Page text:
I have assembled a new raid array to replace an old one. However, this new array got assigned an automatic name of /dev/md127 and I want to rename it to /dev/md3, so that I don't have to change various other settings. How do I rename an mdadm raid array?
mdadm --detail /dev/md127:
Version : 0.90 Creation Time : Wed Apr 13 20:03:21 2011 Raid Level : raid10 Array Size : 656765952 (626.34 GiB 672.53 GB) Used Dev Size : 437843968 (417.56 GiB 448.35 GB) Raid Devices : 3 Total Devices : 2 Preferred Minor : 8 Persistence : Superblock is persistent
The first line shows the metadata version used by this array. Now, stop the array:
mdadm --stop /dev/md127 mdadm --remove /dev/md127
And assemble it again using the new name. If the metadata version is 1.0 or higher, use this:
mdadm --assemble /dev/md3 /dev/sd[abcdefghijk]3 --update=name
For arrays using old metadata structure (most likely 0.90, as it allows for kernel auto-assembly), use this:
mdadm --assemble /dev/md3 --update=super-minor /dev/sd[abcdefghijk]3
This procedure works fine for me until reboot. Then it's back to /dev/md127.– user117600Apr 15, 2012 at 16:19
2I'm now using array UUID instead of name, as it proved to be much more reliable for me (e.g. dual-booting messed the names each time, and does not cause problems with UUIDs).– skolimaApr 16, 2012 at 7:03
If that is the case, please consider updating your answer.– bleeJan 17, 2013 at 12:28
@briankb what I meant is that I no longer care what names I end up with, because I don't use them any more. I put UUID where I would put e.g /dev/md3 before. If the answer is outdated, please suggest an updated one and I'll be happy to accept it. But in general, I'd suggest avoiding the initial problem altogether by not using array names at all.– skolimaJan 17, 2013 at 13:33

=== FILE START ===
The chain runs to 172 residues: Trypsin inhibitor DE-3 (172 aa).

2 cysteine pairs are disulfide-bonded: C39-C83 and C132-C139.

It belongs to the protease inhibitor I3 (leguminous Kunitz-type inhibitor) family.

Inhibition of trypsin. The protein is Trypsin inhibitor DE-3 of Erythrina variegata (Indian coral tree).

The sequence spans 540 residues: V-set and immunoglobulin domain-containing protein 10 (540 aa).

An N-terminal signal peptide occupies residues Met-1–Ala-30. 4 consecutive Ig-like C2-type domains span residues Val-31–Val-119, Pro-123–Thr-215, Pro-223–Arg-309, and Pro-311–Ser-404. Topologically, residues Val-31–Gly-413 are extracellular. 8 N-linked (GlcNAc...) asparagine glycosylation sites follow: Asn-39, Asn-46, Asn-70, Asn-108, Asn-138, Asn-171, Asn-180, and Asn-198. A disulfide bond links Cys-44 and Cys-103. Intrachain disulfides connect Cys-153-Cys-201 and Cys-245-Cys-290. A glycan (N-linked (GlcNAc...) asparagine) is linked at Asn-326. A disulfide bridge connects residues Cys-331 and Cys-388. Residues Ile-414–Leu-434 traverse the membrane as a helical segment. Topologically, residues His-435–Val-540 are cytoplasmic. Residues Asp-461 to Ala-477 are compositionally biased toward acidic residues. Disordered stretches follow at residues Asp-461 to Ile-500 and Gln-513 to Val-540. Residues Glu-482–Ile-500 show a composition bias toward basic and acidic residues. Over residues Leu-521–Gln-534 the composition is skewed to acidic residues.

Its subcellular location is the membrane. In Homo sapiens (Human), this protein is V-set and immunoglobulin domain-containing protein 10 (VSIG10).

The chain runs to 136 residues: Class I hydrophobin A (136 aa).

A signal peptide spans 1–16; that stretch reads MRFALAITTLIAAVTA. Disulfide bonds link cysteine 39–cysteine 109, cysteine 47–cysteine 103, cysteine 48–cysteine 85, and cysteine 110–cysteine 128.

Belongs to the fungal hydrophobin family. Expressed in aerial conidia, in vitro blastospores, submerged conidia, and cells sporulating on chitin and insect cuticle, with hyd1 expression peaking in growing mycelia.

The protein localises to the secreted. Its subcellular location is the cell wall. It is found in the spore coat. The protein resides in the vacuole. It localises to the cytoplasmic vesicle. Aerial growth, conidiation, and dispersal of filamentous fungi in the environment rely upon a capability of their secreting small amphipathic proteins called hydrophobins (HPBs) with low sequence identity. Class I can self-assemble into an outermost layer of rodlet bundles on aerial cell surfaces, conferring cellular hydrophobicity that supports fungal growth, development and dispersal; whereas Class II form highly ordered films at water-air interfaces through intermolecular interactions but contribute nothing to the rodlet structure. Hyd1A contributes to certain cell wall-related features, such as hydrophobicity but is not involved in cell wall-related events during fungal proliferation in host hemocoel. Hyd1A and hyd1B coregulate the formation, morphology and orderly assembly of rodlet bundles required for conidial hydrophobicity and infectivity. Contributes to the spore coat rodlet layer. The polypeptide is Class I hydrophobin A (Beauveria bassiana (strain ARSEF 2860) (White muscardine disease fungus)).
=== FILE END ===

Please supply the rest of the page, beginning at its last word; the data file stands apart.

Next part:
I was in a similar position--I had an array I created which was re-named to /dev/md127 after reboot.
mdadm --stop /dev/md127
mdadm --assemble /dev/md3 /dev/sd[cdef]1
was enough to get the md array re-named /dev/md3 for me, but like everyone else, after a reboot, it would revert back to /dev/md127
I found that if I re-assembled the md array back to /dev/md3, and then re-created the initramfs file (
dracut --force as I am on CentOS), then it would remember my array's name (/dev/md3) after reboots.
--updateit will gives you md0, md1, etc. But if you want to name your RAID arrays, the kernel will start with
md126as the first soft raid device. Dec 19, 2020 at 2:39
The other answers work, but if you don't want to stop your array prematurely, see here: How-to change the name of an MD device (mdadm) (from superuser)